The carboxylation rate of Rubisco is calculated as the sum of 13CO2 assimilation (A13C) and the 12CO2 that is reassimilated intracellularly (AI) and via the IAS (AR):


To estimate the contributions of photorespiration (RPR) and mitochondrial respiration in the light (Rd) to the total amount of CO2 released during exposure to 10 000 µmol mol−113CO2 (Rtotal), the exponential decay fit of the measurement curve was separated into its two parts (Fig. 3c). The offset of the fit represents Rd, which uses unlabelled photosynthates as the source of respired CO2 and is therefore constant over the first 2 min of exposure to 10 000 µmol mol−1 CO2. We assume that Rd is not affected by the high CO2 concentration during this short exposure, unlike the variable part that is therefore attributed to photorespiration (RPR). As RPR is the carbon flux associated only with photorespiration, it is equal to 0.5 Vo, half of the oxygenation rate of Rubisco (von Caemmerer 2000). Hence, our method is suitable to directly estimate both Vc and Voin vivo.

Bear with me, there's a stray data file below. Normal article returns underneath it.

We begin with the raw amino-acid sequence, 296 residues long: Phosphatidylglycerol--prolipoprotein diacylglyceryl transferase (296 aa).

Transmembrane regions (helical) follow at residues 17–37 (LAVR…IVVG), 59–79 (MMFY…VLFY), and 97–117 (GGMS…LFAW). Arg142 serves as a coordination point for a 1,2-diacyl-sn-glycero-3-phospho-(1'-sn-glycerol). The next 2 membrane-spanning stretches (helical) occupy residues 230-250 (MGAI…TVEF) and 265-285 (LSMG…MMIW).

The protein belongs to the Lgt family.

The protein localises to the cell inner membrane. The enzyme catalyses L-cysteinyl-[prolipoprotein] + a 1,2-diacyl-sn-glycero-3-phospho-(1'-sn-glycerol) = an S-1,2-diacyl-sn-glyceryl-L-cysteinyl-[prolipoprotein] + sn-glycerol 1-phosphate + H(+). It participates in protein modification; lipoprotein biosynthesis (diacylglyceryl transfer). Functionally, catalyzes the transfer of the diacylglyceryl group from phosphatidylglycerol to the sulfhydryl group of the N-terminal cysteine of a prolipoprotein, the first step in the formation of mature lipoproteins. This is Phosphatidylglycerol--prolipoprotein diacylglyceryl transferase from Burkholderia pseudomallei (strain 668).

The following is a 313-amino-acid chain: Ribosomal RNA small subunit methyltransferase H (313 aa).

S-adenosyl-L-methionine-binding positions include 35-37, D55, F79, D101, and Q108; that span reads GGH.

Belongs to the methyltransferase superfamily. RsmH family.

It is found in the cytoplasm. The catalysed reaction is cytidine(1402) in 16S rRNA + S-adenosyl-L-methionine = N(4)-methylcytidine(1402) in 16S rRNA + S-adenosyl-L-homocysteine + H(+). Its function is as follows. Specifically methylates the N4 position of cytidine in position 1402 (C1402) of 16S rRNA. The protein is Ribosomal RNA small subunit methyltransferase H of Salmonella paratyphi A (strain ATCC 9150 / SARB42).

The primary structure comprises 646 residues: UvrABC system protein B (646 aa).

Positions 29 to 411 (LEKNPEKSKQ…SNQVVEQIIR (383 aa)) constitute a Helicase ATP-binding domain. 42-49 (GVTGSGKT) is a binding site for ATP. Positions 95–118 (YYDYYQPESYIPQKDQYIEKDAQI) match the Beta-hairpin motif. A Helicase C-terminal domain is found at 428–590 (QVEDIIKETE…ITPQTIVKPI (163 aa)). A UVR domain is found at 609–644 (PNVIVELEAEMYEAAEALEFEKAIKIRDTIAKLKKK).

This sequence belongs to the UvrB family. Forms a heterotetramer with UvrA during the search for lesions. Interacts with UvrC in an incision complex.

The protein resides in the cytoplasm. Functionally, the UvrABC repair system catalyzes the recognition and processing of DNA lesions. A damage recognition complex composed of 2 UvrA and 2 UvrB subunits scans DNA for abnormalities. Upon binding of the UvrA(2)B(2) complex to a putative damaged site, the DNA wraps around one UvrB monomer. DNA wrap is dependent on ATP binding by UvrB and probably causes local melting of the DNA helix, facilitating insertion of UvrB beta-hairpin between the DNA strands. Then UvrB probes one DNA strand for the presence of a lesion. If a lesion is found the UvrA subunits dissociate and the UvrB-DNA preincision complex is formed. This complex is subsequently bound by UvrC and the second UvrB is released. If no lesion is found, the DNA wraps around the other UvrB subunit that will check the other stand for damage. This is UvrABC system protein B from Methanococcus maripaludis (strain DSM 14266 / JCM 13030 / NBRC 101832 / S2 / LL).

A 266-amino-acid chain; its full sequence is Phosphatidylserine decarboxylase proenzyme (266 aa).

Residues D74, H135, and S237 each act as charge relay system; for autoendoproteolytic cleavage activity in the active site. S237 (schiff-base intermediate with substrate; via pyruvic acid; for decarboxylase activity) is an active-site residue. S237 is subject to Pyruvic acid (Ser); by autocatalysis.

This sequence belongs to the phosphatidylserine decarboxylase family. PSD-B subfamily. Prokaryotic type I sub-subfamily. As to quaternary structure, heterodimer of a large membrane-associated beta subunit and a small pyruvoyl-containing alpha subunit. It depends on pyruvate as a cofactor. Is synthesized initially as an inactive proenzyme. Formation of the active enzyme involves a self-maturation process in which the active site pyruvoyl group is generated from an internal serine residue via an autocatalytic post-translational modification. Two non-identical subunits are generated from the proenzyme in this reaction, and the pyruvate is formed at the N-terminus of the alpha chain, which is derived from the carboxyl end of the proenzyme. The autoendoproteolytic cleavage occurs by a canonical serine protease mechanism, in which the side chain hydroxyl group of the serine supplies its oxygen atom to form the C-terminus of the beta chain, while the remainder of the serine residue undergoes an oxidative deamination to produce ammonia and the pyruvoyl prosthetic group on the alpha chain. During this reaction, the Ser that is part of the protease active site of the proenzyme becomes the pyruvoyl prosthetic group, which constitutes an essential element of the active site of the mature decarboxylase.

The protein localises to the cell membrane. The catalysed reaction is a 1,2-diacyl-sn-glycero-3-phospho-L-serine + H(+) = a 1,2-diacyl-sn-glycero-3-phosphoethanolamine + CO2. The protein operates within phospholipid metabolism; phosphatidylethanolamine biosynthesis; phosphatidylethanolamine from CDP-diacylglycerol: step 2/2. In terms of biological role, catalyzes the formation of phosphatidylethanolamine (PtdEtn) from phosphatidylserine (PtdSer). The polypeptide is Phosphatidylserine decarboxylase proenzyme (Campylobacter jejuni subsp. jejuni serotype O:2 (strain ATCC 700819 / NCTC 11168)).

The stimulation of the assimilation rate due to intracellular reassimilation was estimated comparing Anet with a modelled value inline image that only takes into account reassimilation from the IAS. Assuming that the entire amount of (photo)respired CO2 diffuses into the IAS, the CO2 flux into the IAS increases by a factor of inline image. The rate of reassimilation from the IAS is therefore modelled as:


Then inline image equals: